After a week, I opened it up and it was a very short message from him, basically saying, "I understand you are looking for me, I live in Paris and if you want to speak to me about this project you need to come to Paris and we need to meet face-to-face." What's better than getting an invitation to Jodorowsky's home? So I went right to Paris and sat down with him and excitedly, and probably overenthusiastically, pitched my idea to him. He was into it right from the start.
One of the most entertaining parts of the film is when Nicolas Winding Refn (Drive, Only God Forgives) talks about Jodorowsky personally walking him through the famous Dune book and says that he felt like he'd watched the movie. Did you ever get walked through the storyboards and drawings and have that kind of experience?
I don't think that my walk through the book was like Refn's. We sat with the book and he'd show us certain things, and we had plenty of time to ourselves to photograph it and study it and decide what we were going to animate, but I don't think our walkthrough was as magical as Refn's sounds like.
But did you walk away from this project feeling like you had experienced the movie?
For sure, probably more than anybody besides the key collaborators, because we had so much time to study it. We studied the screenplay and compared it to the art work. It was in our deep study of it when these ideas started to pop out: "Oh my god, this scene is familiar from this famous movie, this scene ended up in that film." We never would have had those revelations had we not had the time and full access.
How narrative was the film going to be? Considering he has this surrealist background and certainly some of the visuals are far out there, is there a backbone in this script of a fairly standard narrative?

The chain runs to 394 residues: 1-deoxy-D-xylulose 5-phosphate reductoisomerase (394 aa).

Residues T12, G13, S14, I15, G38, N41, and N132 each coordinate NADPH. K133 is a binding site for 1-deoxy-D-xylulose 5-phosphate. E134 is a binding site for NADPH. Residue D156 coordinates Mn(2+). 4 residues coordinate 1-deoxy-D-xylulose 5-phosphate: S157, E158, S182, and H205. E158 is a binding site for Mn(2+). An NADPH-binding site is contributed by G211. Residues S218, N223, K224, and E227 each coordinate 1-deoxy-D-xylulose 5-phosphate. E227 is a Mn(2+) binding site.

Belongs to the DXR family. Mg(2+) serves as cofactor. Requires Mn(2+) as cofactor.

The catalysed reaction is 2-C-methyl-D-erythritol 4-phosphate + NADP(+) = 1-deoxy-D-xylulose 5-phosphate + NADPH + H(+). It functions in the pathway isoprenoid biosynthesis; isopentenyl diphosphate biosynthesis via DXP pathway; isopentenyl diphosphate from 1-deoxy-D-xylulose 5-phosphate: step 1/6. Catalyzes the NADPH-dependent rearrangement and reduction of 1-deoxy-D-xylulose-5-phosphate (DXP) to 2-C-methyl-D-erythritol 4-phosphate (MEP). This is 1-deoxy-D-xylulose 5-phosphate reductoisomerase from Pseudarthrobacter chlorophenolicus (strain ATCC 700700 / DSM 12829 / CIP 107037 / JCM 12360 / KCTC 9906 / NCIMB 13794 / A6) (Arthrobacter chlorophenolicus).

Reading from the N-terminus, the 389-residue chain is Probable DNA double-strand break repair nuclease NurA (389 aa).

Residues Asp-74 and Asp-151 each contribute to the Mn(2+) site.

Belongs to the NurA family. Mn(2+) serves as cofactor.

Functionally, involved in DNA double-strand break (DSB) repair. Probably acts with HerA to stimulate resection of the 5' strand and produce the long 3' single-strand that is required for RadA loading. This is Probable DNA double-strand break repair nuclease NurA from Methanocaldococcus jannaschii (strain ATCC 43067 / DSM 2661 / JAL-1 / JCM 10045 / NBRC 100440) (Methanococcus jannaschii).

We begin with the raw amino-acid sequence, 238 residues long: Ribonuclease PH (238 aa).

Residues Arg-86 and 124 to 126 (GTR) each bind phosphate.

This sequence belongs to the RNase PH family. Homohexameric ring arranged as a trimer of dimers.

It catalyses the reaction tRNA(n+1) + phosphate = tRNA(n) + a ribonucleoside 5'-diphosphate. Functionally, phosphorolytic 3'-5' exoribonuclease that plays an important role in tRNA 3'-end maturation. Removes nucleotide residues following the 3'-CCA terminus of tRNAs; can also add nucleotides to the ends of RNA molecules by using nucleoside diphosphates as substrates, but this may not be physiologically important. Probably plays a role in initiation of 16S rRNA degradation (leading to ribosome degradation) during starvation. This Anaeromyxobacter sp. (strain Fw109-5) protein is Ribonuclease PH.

Yeah. I suppose it sort of depends on how narrative you feel Dune the book itself is. I know some people like to say, "Oh he was just taking the name Dune and making his own film," but that's not true. You look through the screenplay or the storyboard book, it's the novel Dune, it's completely that story, with some Jodorowsky flourishes of course -- cameras going through vaginas -- which just kind of adds to the story. But it is the real narrative structure of the novel for sure.
The doc posits that, with all the work Jodorowsky did with his collaborators, this film was fully realized in a way that other unproduced movies aren't. From a filmmaking standpoint, what were some of your challenges in trying to bring that to life and letting your audience experience this realized movie world?
Films fall apart every single day -- that's certainly nothing new and nothing special. But the fact that this was fully realized, that they told and designed the entire story, that's what was special and made us feel we could tell this story. While they never rolled any film or got to set, the movie existed on paper, so we knew if we could get inside that book then we could show everybody what the film would have been like.